Happy days. Now we have 11 official languages. Most white people are only proficient in English or Afrikaans, with an increasing number of younger people speaking an indigenous language. Many black people speak at least two indigenous languages, plus English and in some areas, Afrikaans, albeit not always proficiently.

    1 user thanked author for this post.

    Cedric_Statherby
    Participant

    @capetonianm

    It is always interesting to me when I visit South Africa to see the three naming conventions the three white races of South Africa employed. The original Dutch settlers were very literal – they named things for what they were. Warmbad (warm baths), Klipperivier (stony river), Kaapstad (Cape Town). Then the English came, and wherever the English were in the world they named places after where they had come from (Somerset West, East London). Then the Boers trekked north, and by now they had their own naming convention, which was to name towns after famous people (Johannesburg, Pretoria – after Pretorius, Louis Trichardt).

    What conventions do the African people use in your country?


    capetonianm
    Participant

    Just heard that Zonnebloem (Sunflower), which was an infamous part of Cape Town, is now officially to be renamed District Six, the name by which it was known under Apartheid. I find this somewhat odd although the name District Six long preceded the advent of Apartheid.


    canucklad
    Participant

    Like others on here I’m intrigued by certain place names and underwhelmed by others …..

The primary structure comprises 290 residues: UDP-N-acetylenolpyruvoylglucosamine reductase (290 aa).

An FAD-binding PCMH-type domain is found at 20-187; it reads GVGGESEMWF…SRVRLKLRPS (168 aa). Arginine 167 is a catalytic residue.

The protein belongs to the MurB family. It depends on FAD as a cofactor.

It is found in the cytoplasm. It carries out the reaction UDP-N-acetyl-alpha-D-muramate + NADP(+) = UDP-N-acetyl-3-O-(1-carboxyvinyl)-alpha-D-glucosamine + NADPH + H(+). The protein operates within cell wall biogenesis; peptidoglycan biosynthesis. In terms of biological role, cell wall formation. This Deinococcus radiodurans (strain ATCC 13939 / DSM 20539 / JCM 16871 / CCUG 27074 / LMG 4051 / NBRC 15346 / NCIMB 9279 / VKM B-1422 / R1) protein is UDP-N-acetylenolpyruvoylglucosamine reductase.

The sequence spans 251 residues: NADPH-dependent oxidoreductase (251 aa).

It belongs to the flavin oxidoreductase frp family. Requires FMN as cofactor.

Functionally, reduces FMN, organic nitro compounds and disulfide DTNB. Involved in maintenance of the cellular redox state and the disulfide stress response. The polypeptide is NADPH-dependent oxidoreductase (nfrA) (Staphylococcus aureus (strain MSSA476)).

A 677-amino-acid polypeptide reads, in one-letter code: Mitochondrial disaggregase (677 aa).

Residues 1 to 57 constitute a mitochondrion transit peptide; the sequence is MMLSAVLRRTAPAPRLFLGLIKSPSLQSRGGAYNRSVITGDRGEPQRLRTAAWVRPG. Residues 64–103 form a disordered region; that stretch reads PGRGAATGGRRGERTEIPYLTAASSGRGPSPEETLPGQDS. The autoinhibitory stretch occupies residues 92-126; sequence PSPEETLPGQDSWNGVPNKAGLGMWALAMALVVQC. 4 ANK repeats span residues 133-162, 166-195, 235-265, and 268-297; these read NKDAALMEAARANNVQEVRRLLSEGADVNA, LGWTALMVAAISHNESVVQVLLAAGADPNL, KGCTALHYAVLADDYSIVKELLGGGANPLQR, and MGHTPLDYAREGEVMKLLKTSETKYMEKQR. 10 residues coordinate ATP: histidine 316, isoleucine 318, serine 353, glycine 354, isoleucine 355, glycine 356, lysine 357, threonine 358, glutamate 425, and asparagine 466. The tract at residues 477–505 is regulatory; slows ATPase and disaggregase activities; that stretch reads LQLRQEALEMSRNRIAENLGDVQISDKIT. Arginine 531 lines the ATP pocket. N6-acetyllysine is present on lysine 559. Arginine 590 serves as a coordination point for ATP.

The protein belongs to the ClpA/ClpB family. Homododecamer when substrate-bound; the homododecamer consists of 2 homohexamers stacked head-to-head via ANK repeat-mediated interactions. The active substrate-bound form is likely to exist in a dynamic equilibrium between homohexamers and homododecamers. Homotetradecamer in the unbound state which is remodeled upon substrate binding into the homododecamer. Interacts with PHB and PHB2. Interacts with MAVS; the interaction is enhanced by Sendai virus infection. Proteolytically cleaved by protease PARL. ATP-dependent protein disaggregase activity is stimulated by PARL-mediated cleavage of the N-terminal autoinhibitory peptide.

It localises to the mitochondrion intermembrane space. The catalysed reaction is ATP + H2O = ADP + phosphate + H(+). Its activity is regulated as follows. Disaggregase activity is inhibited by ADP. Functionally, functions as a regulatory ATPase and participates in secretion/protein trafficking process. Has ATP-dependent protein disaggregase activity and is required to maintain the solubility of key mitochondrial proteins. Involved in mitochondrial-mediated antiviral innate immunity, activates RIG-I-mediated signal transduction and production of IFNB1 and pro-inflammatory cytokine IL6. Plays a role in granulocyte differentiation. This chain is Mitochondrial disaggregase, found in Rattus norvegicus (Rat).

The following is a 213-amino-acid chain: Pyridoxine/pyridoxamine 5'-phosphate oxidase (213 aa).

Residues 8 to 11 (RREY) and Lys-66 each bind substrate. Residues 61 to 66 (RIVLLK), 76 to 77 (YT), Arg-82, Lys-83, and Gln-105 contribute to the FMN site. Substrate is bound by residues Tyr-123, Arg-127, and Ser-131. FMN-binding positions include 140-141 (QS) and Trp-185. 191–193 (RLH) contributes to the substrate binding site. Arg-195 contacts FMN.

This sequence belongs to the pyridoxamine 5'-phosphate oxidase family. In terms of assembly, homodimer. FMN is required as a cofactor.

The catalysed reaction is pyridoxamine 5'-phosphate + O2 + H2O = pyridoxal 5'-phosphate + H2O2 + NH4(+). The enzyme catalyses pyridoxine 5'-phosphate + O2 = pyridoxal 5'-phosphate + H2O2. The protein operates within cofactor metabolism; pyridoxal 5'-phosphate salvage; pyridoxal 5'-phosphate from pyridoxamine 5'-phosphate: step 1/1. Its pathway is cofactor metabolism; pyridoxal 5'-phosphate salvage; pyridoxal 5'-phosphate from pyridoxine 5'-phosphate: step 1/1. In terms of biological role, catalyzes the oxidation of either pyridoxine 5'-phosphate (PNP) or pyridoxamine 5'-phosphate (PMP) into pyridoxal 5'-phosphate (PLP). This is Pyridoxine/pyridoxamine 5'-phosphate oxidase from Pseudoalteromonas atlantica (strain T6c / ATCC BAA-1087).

Montreal sounds much more appropriate and more Canadian than Mount Royal does. And I can’t help wondering what the French speaking populace would do, if the original locals pushed to ditch the French name and rename it Mooniyaang !!

    Further west, Vancouver , sounds like it’s even further away from these fine and pleasant lands, until you realise its named after Kings Lynn’s most famous son, Captain George Vancouver

    And would Hong Kong sound so mysterious if we referred to it as “Fragrant Harbour”

    “I’m off on safari, starting in Cool water “ doesn’t quite have the same sense of adventure as “ Going to Nairobi for a safari”
    Then again , woke up this morning to a very hard frost, so would love to head off to Clearwater in Florida !!

    Just heard that Zonnebloem (Sunflower), which was an infamous part of Cape Town, is now officially to be renamed District Six, the name by which it was known under Apartheid. I find this somewhat odd although the name District Six long preceded the advent of Apartheid.

    And talking about District 6 , the original Washington in Tyne and Wear used to number their areas but are now gradually reverting back to the old village/hamlet names.


    IanFromHKG
    Participant

    On the subject of place names, few people got it more wrong than the early English did when they arrived in Britain. They wanted to name places and asked the existing (Romano-British) inhabitants what places were called. When it came to rivers the conversation often went like this:

    Saxon incomer (in old English, and pointing at a river): “What is that called?”

    Briton (thinking the invader was asking “what is that”): “Afon” – pronounced “Ahvon”, and the British word for river (as it is still in modern Welsh)

    Saxon: “Thank you; we will therefore call it the Avon River”.

    And so there are many cases of rivers called the River Avon in southern England – literal meaning “River River”.

    Indeed! And of course the famous film “Bridge over the River Kwai” means “Bridge over the River Stream”!

Viewing 15 posts - 46 through 60 (of 60 total)